August 28, 2013: Mother of NAACP leader is proud, passionate — and worried

Mother of NAACP leader is proud, passionate — and worried

By Kate Santich

11:39 p.m. EDT, August 28, 2013

When you’re a fourth-generation member of the NAACP and you’ve devoted much of your life to fighting for social and racial justice, you’re understandably proud when your son grows up to become the president and CEO of the the nation’s oldest civil rights group.

And make no mistake, Ann Todd Jealous — who at age 13 helped desegregate a historically white public high school for girls in Baltimore — is very proud.

She’s also more than a little nervous.

In 2008, her son — Benjamin Todd Jealous, then 35 — became the youngest leader in the history of the NAACP, the National Association for the Advancement of Colored People.

Her reaction?

“I didn’t want him to take the job,” she said recently, as her son was preparing to address the crowds of the 50th Anniversary of the March on Washington. “That was the mother part of me. The social activist part of me knew he’d do very well. But I have to admit I was frightened for him, and sometimes I still am.”

Ann Jealous, now a retired marriage and family therapist, is black. Her husband, Fred Jealous, a community activist and teacher, is white. When they wed in the late 1960s, interracial marriages were still illegal in their home state of Maryland. The entire wedding party had to travel from Baltimore to Washington, D.C., for the ceremony, then back for the reception. Fred Jealous’ patriarchal grandfather, who controlled the family fortune, disinherited him.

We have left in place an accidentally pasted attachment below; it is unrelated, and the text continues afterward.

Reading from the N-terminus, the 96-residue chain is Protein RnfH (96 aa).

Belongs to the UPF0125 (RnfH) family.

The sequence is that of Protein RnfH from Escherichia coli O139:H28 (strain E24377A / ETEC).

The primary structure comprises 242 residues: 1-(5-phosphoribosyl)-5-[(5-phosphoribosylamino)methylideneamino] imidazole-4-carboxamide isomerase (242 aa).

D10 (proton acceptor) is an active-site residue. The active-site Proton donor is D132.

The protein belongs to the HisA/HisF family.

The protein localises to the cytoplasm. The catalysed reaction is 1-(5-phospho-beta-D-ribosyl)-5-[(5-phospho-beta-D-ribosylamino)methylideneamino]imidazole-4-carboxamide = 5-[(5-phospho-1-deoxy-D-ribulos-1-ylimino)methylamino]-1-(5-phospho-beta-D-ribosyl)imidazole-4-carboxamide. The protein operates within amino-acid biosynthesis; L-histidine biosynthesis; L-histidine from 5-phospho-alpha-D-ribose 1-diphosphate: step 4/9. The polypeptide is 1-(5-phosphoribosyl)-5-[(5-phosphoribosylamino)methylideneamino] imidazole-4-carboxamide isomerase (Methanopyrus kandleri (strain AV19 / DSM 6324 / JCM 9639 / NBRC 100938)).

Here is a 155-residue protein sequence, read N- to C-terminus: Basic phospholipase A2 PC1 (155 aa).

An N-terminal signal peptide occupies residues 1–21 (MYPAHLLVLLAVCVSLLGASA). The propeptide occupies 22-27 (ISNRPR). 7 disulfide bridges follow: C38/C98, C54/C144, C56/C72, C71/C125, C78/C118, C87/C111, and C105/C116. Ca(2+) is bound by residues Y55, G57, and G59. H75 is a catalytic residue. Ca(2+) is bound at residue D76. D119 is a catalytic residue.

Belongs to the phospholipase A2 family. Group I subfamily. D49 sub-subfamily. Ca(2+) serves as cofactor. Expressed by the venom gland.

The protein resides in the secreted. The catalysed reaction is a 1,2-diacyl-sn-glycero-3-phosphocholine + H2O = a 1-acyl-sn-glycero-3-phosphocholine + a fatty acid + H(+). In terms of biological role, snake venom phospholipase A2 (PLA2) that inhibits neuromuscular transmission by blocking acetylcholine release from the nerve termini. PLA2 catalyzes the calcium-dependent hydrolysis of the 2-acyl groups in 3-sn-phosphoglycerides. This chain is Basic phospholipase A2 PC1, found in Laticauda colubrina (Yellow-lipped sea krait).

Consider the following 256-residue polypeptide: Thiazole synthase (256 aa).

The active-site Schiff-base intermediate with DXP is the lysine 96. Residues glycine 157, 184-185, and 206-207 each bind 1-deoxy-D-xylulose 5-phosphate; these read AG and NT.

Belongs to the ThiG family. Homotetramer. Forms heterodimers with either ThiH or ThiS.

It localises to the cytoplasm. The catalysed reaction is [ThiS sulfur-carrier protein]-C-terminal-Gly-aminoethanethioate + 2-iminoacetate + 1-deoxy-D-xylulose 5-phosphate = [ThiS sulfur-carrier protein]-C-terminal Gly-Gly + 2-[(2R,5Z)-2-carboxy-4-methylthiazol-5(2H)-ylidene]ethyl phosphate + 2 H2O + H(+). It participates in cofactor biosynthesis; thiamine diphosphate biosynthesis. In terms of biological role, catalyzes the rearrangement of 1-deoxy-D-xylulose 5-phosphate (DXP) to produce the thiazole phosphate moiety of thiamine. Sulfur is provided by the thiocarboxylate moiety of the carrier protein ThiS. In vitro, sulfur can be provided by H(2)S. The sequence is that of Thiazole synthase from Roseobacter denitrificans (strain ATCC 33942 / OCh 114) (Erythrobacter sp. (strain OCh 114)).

The couple now live in Pacific Grove, Calif., some 3,000 miles away from the steps of the Lincoln Memorial — where their son stood last weekend, addressing the tens of thousands who’d come to join the anniversary event.

Ann Jealous watched on TV.

“Even now, as proud as I am of him — and I do think he’s done an exceptionally good job — I know there’s still a lot of fear and hatred going on in this country.”

The book she co-authored, “Combined Destinies: Whites Sharing Grief about Racism,” was published in February to robust reviews. It’s an anthology of white Americans writing about the harmful legacy of racism, and Ann Jealous thinks there is perhaps no better point in history to have that conversation.

“I think it is an important time. I think we have a lot of possibility,” she said. “On the one hand, I look and see a huge increase in the number of interracial relationships, marriages, adoptions, people working side by side. And I rejoice in that.

“Then I look in another direction and I see fear, hatred. The curtain that was covering a lot of animosity has been drawn back, and I see the old power structure feeling threatened. And then I see a lot of well-meaning white people not speaking up or wanting it all to just go away.”

A post-racial society? Someday, she says. But not now, not yet.

If it were, the mom in her would breathe a lot easier.

This originally appeared on the Orlando Daily Sentinal:,0,

Comments (1)

Kathleen Ryan at 1:58 AM September 01, 2013

I was fortunate to meet Ann Todd Jealous about a year ago where I heard her speak in Monterey, CA, after she and her husband Fred won the ACLU Atkinson Award. Her speech was titled, “What I Have Learned.” I hope Ms. Todd Jealous will publish this so others can benefit from her wisdom. She was very inspiring and her words rang true. I am happy to read more about her in this wonderful article. With best wishes, Kathleen L. Ryan

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